Delbert Richard Dorscheid

Associate Professor

Relevant Degree Programs

 
 

Graduate Student Supervision

Doctoral Student Supervision (Jan 2008 - April 2022)
The role of interleukin-13 receptors in airway epithelial wound repair (2019)

The normal airway epithelium serves as a physical and immune barrier against environmental challenges and effectively repairs frequent injuries. Asthma is characterized by excessive and persistent airway epithelial damage and shedding, and barrier dysfunction. Interleukin-13 (IL)-13 is known to be a key cytokine in driving inflammatory and remodelling processes in asthma. Our laboratory demonstrated that IL-13 is a critical mediator of normal airway epithelial repair. Actions of IL-13 are mediated by IL-13 receptor α1 (IL-13Rα1)/IL-4 receptor alpha subunit (IL-4Rα) and IL-13 receptor α2 (IL-13Rα2). The understanding of IL-13 biology was previously ligand centric and focused on airway remodeling effects induced by IL-13-IL-13Rα1/IL-4Rα signalling via STAT6 activation. IL-13Rα2 was viewed as a high-affinity decoy receptor with a soluble form that binds IL-13 and inhibits signalling. Here, we present an updated paradigm, where balanced expression and appropriate regulation of IL-13 receptor subunits play major roles in epithelial repair and inflammatory responses. Our goal was to characterize the critical role of IL-13 receptor subunits and subsequent signalling pathways in modulating normal repair processes and maintaining airway epithelial barrier function. Using in vitro models of airway epithelial wound repair, we identified a novel signalling role for IL-13Rα2 in contrast to its established action as a decoy receptor. IL-13 signals via IL-13Rα2/IL-4Rα subunit to induce heparin-binding EGF-like factor (HB-EGF)-dependent activation of epidermal growth factor receptor (EGFR) and subsequent repair. IL-13 receptor subunit expression is dynamically altered in response to injury, particularly membranous IL-13Rα2 and IL-4Rα subunit positive airway epithelial cells (AEC) and colocalization of IL-13Rα2 and IL-4Rα subunit in AEC are both upregulated post-mechanical wounding. We demonstrated that IL-13Rα1 play a complex regulatory role in IL-13-IL-13Rα2 downstream signalling pathways and anti-inflammatory responses. In donor lung tissue, the airway epithelium of asthmatics expressed significantly decreased levels of IL-13Rα2 and increased levels of IL-13Rα1 compared with non-asthmatics. Dysregulated expression of IL-13 receptor subunits in airways of asthmatics may contribute to the epithelial barrier dysfunction observed in asthma. IL-13 receptor biology expanded by our work will aid in the development of novel therapeutics and relevant phenotyping assays for existing and novel therapies targeting the IL-13 and IL-4 pathways.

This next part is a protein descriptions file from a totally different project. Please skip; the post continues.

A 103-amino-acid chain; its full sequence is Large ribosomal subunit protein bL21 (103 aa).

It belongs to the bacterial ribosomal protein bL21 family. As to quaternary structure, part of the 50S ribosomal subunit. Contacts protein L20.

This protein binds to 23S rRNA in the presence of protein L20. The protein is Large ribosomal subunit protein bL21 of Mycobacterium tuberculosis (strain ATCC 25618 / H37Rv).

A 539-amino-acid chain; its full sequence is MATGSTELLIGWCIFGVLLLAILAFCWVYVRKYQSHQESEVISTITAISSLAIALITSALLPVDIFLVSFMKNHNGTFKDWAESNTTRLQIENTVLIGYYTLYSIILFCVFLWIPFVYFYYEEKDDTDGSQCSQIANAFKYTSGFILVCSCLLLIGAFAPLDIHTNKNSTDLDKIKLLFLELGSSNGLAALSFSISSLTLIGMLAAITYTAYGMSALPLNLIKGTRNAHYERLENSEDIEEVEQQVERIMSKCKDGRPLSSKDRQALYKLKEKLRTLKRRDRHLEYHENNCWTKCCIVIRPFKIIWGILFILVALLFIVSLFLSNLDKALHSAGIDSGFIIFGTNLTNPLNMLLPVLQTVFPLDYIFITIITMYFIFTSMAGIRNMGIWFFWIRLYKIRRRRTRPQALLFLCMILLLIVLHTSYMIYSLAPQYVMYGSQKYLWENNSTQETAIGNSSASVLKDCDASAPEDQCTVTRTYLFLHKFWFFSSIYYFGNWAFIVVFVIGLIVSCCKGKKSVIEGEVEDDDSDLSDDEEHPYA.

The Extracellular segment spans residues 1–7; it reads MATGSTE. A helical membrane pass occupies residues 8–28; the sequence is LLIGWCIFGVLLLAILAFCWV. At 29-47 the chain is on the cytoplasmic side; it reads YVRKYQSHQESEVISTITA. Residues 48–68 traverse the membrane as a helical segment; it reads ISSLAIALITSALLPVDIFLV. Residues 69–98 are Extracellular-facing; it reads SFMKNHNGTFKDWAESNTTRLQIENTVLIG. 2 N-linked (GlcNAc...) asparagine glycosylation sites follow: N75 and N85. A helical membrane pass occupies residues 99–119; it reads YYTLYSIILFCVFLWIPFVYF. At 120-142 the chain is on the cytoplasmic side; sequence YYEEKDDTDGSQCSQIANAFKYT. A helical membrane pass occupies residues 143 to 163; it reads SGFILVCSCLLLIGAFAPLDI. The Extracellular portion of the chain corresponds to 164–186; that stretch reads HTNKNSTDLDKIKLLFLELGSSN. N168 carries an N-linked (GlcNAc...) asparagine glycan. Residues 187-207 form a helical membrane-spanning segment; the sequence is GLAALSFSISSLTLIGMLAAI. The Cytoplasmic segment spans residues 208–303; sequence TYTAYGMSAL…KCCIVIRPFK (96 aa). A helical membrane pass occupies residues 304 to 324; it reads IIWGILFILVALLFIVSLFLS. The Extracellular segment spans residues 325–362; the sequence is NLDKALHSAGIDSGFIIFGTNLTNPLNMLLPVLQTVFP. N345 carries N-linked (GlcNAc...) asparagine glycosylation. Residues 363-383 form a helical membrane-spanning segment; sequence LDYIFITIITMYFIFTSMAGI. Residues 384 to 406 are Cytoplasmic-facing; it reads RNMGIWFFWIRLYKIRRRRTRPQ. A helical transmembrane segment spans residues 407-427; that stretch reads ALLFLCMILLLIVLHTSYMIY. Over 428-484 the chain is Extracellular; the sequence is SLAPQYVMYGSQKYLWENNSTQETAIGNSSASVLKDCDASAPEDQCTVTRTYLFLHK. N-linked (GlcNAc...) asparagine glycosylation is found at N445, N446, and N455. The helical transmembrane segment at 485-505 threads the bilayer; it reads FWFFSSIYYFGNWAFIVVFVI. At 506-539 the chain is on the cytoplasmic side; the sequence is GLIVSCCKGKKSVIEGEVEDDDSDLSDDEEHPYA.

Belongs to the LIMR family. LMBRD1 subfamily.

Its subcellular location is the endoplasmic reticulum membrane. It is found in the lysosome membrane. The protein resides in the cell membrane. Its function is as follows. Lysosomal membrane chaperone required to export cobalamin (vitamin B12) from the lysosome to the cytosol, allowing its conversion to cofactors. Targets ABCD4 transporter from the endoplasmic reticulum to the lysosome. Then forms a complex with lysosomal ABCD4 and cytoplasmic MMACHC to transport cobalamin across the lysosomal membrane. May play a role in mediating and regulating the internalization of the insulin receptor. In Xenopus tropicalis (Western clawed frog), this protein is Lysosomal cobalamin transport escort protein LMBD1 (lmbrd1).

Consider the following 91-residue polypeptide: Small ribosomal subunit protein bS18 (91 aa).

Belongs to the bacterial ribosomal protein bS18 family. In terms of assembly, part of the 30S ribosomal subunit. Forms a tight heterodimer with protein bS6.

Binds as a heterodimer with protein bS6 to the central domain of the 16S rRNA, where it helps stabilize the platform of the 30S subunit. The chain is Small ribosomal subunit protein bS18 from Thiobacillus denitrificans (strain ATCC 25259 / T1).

View record

The impact of female sex hormones on cigarette smoke-induced airway remodeling and mucus production (2016)

Adjusting for amount of smoking, women have a 50% increased risk of COPD compared with men. It is not known what the anatomic basis/mechanism(s) of these sex-related differences in COPD might be. The main objective of this study is to characterize the impact of female sex hormones on chronic cigarette smoke-induced airway remodelling and emphysema in a murine model of COPD. We showed here for the first time that smoke-induced COPD in female compared to male mice have increased small airway remodelling, and may be biologically driven by estrogen through down-regulation of antioxidant defences and activation of TGFβ1 signalling, resulting in increased expression of collagen matrix in the airway walls. These effects can be ameliorated by ovariectomy before smoke exposure or use of the estrogen antagonist, tamoxifen, during smoke exposure, suggesting that estrogen is involved in this process. Using the flexiVent system to assess the functional relationship with the observed structural changes, we showed evidence of cigarette smoke-induced lung abnormalities. Tissue damping (G), and complex input resistance of the respiratory system (Zrs) at low oscillating frequency were elevated in female compared to male mice after smoke exposure, and this effect was attenuated after ovariectomy. Quasistatic pressure-volume curve revealed a decrease in inspiratory capacity in female mice but not in male mice after smoke exposure, and this effect was attenuated after ovariectomy. Chronic smoke exposure did not increase goblet cell expression in the distal airways of all groups, suggesting that the increase in distal airway resistance in smoke-exposed female mice is unlikely to be derived from luminal exudates.Finally, using a human bronchial epithelial cell culture model in air liquid interface, we showed that transfection with nuclear factor of activated T-cell (NFAT)c1 or NFATc2 siRNA blunted estrogen or progesterone-induced increase in MUC5AC mRNA expression, respectively.Collectively, our data showed that estrogen may be involved in the excess risk for small airways disease in a mouse model of COPD, and MUC5AC expression is regulated by estrogen and progesterone via NFATc1 and NFATc2 in normal human bronchial epithelial cells.